Author spotlights vaccine safety

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Infectious disease expert Paul Offit (Children’s Hospital in Philadelphia) wrote a very interesting book: “Deadly Choices: How the Anti-Vaccine Movement Threatens Us All”.

A man took his infant son in for a vaccination. That night, the child died of Sudden Infant Death Syndrome. Could the shot have caused his son’s death? In this case, it did not. When the man got to the doctor’s office, the line was too long. He took his son home without getting vaccinated, intending to return the next day. But suppose he had waited? Forever after he would have wondered if maybe — just maybe — that shot had been responsible.

“Deadly Choices: How the Anti-Vaccine Movement Threatens Us All,” by Paul A. Offit, uses this story to illustrate the difficulties of assigning responsibility for problems caused by, or assumed to have been caused by, vaccines. He shows how those uncertainties have been exploited by those opposing vaccination to fan fear.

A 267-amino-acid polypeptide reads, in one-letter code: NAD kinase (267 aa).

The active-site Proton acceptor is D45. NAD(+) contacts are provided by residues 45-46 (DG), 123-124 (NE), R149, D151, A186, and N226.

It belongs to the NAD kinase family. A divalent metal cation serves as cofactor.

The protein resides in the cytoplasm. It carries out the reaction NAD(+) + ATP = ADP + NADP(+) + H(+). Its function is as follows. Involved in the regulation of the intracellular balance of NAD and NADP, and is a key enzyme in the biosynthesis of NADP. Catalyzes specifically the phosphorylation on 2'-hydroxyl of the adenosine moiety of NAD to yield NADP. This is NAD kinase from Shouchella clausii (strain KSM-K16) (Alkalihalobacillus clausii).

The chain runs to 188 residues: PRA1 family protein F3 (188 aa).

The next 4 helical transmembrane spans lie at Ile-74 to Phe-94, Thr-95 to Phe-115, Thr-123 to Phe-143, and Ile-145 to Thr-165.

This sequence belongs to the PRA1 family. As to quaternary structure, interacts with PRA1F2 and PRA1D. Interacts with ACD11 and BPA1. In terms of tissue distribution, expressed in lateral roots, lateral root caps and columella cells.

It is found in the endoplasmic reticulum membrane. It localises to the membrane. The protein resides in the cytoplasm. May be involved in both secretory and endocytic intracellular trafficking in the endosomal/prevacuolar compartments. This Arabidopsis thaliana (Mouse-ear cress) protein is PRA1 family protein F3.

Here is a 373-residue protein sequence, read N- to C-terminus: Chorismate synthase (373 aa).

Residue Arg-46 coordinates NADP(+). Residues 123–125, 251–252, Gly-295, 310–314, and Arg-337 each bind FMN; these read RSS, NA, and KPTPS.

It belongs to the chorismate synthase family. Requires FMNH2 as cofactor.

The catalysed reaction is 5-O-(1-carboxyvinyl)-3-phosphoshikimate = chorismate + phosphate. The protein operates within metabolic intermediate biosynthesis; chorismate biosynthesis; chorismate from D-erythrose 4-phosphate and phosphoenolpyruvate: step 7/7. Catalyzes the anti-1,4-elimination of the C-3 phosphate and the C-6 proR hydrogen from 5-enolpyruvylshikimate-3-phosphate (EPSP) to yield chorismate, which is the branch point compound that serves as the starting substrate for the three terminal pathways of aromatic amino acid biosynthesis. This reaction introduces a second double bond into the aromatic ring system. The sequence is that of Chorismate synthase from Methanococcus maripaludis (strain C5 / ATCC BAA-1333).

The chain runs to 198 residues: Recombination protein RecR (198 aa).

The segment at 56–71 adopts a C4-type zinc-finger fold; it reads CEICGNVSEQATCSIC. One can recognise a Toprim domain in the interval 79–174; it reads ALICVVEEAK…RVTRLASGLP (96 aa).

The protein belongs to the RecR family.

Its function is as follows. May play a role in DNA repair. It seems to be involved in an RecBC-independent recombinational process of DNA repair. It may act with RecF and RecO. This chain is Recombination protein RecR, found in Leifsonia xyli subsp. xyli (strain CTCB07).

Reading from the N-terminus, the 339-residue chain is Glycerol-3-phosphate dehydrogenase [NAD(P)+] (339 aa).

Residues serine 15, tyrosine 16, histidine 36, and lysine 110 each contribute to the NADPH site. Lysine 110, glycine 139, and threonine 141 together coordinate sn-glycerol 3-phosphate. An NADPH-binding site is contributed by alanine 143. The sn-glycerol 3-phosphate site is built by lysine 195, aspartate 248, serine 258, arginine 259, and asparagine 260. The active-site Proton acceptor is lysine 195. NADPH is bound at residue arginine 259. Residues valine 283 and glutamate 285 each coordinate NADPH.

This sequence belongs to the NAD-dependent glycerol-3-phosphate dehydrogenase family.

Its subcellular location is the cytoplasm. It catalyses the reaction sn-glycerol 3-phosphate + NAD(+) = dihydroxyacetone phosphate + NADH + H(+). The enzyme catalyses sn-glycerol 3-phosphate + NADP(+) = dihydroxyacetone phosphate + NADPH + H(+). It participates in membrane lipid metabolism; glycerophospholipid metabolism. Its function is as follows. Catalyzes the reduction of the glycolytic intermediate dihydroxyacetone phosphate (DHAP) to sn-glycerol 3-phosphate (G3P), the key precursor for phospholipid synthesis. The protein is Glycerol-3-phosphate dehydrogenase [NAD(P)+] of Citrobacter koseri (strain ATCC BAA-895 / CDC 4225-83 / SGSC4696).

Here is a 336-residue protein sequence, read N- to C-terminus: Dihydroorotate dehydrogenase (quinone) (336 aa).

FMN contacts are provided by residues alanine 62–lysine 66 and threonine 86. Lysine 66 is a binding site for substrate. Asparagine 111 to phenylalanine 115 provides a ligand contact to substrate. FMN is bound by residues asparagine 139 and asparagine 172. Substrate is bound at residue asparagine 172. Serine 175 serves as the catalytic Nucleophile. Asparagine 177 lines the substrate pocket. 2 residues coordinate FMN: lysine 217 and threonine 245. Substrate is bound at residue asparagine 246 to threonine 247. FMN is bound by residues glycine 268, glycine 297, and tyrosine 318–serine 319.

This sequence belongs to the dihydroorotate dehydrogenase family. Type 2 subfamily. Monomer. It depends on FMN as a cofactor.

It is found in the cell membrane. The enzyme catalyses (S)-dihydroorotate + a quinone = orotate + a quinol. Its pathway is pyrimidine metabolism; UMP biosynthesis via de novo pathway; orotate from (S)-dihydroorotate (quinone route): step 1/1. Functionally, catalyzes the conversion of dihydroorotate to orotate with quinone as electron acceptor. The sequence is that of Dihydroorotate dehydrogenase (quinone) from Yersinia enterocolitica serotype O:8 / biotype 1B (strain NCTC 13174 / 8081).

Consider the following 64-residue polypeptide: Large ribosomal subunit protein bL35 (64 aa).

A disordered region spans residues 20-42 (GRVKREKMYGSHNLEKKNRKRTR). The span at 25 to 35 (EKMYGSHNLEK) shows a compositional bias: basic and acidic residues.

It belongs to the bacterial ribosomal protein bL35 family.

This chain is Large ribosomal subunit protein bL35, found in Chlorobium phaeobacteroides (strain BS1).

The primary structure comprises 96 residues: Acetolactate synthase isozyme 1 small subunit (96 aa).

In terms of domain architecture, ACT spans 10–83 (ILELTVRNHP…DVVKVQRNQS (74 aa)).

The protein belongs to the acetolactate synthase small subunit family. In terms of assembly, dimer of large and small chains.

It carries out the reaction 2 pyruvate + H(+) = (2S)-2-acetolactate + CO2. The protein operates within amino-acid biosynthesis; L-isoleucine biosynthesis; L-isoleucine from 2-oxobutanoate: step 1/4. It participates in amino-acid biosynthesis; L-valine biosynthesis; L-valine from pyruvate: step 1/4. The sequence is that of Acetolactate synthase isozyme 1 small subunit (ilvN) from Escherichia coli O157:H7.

Paul Offit shows how the modern anti-vaccine movement started after a British study suggested a link between the whooping cough vaccine and brain damage in infants. The results of the study could not be repeated in other studies and eventually were repudiated.

Their anti-vaccine arguments, Paul Offit says, consist of nothing more than anecdotal drama combined with conspiracy theories that pander to parents’ most emotional fears. What they should be doing, he says, is encouraging parents to trust the huge bank of scientific data proving the safety of vaccines and their efficacy in eliminating many deadly infectious diseases.

“Deadly Choices” is a book that should be read by any parent worried about vaccine safety.

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